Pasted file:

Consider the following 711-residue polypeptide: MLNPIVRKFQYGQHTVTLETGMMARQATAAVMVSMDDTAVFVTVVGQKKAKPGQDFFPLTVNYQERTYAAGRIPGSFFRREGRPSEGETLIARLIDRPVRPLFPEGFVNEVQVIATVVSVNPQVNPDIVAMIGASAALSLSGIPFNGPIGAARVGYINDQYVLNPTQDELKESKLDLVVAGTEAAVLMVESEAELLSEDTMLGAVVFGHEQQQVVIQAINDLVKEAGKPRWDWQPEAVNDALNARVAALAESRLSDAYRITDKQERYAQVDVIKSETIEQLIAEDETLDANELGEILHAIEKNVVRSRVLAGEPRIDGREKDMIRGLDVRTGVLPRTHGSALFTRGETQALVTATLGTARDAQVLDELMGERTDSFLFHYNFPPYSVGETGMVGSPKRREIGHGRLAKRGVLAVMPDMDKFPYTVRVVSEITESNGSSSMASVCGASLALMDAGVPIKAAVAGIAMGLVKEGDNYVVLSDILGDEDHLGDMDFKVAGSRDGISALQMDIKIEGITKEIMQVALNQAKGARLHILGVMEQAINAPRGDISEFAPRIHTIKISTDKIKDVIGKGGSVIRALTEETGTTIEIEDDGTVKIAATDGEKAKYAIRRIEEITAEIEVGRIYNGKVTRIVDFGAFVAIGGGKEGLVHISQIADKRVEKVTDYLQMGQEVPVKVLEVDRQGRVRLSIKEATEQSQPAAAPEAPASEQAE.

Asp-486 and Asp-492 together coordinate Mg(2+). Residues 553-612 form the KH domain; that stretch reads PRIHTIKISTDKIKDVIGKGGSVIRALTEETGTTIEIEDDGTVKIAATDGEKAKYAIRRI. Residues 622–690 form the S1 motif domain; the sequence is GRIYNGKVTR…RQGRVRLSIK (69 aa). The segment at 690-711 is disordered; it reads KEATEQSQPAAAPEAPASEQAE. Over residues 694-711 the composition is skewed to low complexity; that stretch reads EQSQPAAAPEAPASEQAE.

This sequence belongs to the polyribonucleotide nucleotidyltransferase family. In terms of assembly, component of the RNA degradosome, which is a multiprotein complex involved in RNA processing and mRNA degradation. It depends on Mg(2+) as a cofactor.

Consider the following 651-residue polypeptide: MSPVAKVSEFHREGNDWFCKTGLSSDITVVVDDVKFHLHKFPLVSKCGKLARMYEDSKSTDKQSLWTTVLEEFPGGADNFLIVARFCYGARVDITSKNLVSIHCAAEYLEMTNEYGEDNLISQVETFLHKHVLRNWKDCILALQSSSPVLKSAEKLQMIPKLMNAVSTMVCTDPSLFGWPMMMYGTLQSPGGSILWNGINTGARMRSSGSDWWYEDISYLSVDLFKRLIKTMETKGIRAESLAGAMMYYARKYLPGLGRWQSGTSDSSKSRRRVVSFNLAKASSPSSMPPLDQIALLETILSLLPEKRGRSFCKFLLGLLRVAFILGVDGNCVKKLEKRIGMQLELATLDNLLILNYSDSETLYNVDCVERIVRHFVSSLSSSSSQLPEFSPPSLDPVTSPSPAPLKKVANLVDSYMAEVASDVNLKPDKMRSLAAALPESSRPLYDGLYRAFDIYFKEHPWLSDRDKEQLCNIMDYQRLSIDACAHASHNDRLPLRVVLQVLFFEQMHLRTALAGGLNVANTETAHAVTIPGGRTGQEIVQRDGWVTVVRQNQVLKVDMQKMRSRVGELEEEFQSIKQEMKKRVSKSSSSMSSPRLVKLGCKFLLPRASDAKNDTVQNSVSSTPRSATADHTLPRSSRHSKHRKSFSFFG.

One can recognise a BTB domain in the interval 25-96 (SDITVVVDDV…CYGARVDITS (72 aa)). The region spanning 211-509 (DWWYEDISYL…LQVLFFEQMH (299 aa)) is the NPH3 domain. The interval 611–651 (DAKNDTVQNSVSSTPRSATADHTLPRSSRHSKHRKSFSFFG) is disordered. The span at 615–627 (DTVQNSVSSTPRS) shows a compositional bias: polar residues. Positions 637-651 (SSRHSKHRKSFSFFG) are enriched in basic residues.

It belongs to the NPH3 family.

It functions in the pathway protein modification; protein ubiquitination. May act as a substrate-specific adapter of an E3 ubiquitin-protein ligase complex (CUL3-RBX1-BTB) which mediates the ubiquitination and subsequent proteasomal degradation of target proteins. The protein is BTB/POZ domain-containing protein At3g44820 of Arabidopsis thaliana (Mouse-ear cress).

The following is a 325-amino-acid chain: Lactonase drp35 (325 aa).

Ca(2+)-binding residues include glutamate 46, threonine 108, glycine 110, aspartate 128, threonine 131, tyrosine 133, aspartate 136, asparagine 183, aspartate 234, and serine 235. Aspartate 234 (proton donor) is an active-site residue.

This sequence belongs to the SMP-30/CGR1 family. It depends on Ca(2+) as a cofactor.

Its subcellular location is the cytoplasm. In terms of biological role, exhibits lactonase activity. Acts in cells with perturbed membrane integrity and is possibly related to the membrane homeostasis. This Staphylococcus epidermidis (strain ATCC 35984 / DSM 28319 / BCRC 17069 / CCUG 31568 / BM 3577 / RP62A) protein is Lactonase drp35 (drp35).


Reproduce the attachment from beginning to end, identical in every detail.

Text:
Consider the following 711-residue polypeptide: MLNPIVRKFQYGQHTVTLETGMMARQATAAVMVSMDDTAVFVTVVGQKKAKPGQDFFPLTVNYQERTYAAGRIPGSFFRREGRPSEGETLIARLIDRPVRPLFPEGFVNEVQVIATVVSVNPQVNPDIVAMIGASAALSLSGIPFNGPIGAARVGYINDQYVLNPTQDELKESKLDLVVAGTEAAVLMVESEAELLSEDTMLGAVVFGHEQQQVVIQAINDLVKEAGKPRWDWQPEAVNDALNARVAALAESRLSDAYRITDKQERYAQVDVIKSETIEQLIAEDETLDANELGEILHAIEKNVVRSRVLAGEPRIDGREKDMIRGLDVRTGVLPRTHGSALFTRGETQALVTATLGTARDAQVLDELMGERTDSFLFHYNFPPYSVGETGMVGSPKRREIGHGRLAKRGVLAVMPDMDKFPYTVRVVSEITESNGSSSMASVCGASLALMDAGVPIKAAVAGIAMGLVKEGDNYVVLSDILGDEDHLGDMDFKVAGSRDGISALQMDIKIEGITKEIMQVALNQAKGARLHILGVMEQAINAPRGDISEFAPRIHTIKISTDKIKDVIGKGGSVIRALTEETGTTIEIEDDGTVKIAATDGEKAKYAIRRIEEITAEIEVGRIYNGKVTRIVDFGAFVAIGGGKEGLVHISQIADKRVEKVTDYLQMGQEVPVKVLEVDRQGRVRLSIKEATEQSQPAAAPEAPASEQAE.

Asp-486 and Asp-492 together coordinate Mg(2+). Residues 553-612 form the KH domain; that stretch reads PRIHTIKISTDKIKDVIGKGGSVIRALTEETGTTIEIEDDGTVKIAATDGEKAKYAIRRI. Residues 622–690 form the S1 motif domain; the sequence is GRIYNGKVTR…RQGRVRLSIK (69 aa). The segment at 690-711 is disordered; it reads KEATEQSQPAAAPEAPASEQAE. Over residues 694-711 the composition is skewed to low complexity; that stretch reads EQSQPAAAPEAPASEQAE.

This sequence belongs to the polyribonucleotide nucleotidyltransferase family. In terms of assembly, component of the RNA degradosome, which is a multiprotein complex involved in RNA processing and mRNA degradation. It depends on Mg(2+) as a cofactor.

Consider the following 651-residue polypeptide: MSPVAKVSEFHREGNDWFCKTGLSSDITVVVDDVKFHLHKFPLVSKCGKLARMYEDSKSTDKQSLWTTVLEEFPGGADNFLIVARFCYGARVDITSKNLVSIHCAAEYLEMTNEYGEDNLISQVETFLHKHVLRNWKDCILALQSSSPVLKSAEKLQMIPKLMNAVSTMVCTDPSLFGWPMMMYGTLQSPGGSILWNGINTGARMRSSGSDWWYEDISYLSVDLFKRLIKTMETKGIRAESLAGAMMYYARKYLPGLGRWQSGTSDSSKSRRRVVSFNLAKASSPSSMPPLDQIALLETILSLLPEKRGRSFCKFLLGLLRVAFILGVDGNCVKKLEKRIGMQLELATLDNLLILNYSDSETLYNVDCVERIVRHFVSSLSSSSSQLPEFSPPSLDPVTSPSPAPLKKVANLVDSYMAEVASDVNLKPDKMRSLAAALPESSRPLYDGLYRAFDIYFKEHPWLSDRDKEQLCNIMDYQRLSIDACAHASHNDRLPLRVVLQVLFFEQMHLRTALAGGLNVANTETAHAVTIPGGRTGQEIVQRDGWVTVVRQNQVLKVDMQKMRSRVGELEEEFQSIKQEMKKRVSKSSSSMSSPRLVKLGCKFLLPRASDAKNDTVQNSVSSTPRSATADHTLPRSSRHSKHRKSFSFFG.

One can recognise a BTB domain in the interval 25-96 (SDITVVVDDV…CYGARVDITS (72 aa)). The region spanning 211-509 (DWWYEDISYL…LQVLFFEQMH (299 aa)) is the NPH3 domain. The interval 611–651 (DAKNDTVQNSVSSTPRSATADHTLPRSSRHSKHRKSFSFFG) is disordered. The span at 615–627 (DTVQNSVSSTPRS) shows a compositional bias: polar residues. Positions 637-651 (SSRHSKHRKSFSFFG) are enriched in basic residues.

It belongs to the NPH3 family.

It functions in the pathway protein modification; protein ubiquitination. May act as a substrate-specific adapter of an E3 ubiquitin-protein ligase complex (CUL3-RBX1-BTB) which mediates the ubiquitination and subsequent proteasomal degradation of target proteins. The protein is BTB/POZ domain-containing protein At3g44820 of Arabidopsis thaliana (Mouse-ear cress).

The following is a 325-amino-acid chain: Lactonase drp35 (325 aa).

Ca(2+)-binding residues include glutamate 46, threonine 108, glycine 110, aspartate 128, threonine 131, tyrosine 133, aspartate 136, asparagine 183, aspartate 234, and serine 235. Aspartate 234 (proton donor) is an active-site residue.

This sequence belongs to the SMP-30/CGR1 family. It depends on Ca(2+) as a cofactor.

Its subcellular location is the cytoplasm. In terms of biological role, exhibits lactonase activity. Acts in cells with perturbed membrane integrity and is possibly related to the membrane homeostasis. This Staphylococcus epidermidis (strain ATCC 35984 / DSM 28319 / BCRC 17069 / CCUG 31568 / BM 3577 / RP62A) protein is Lactonase drp35 (drp35).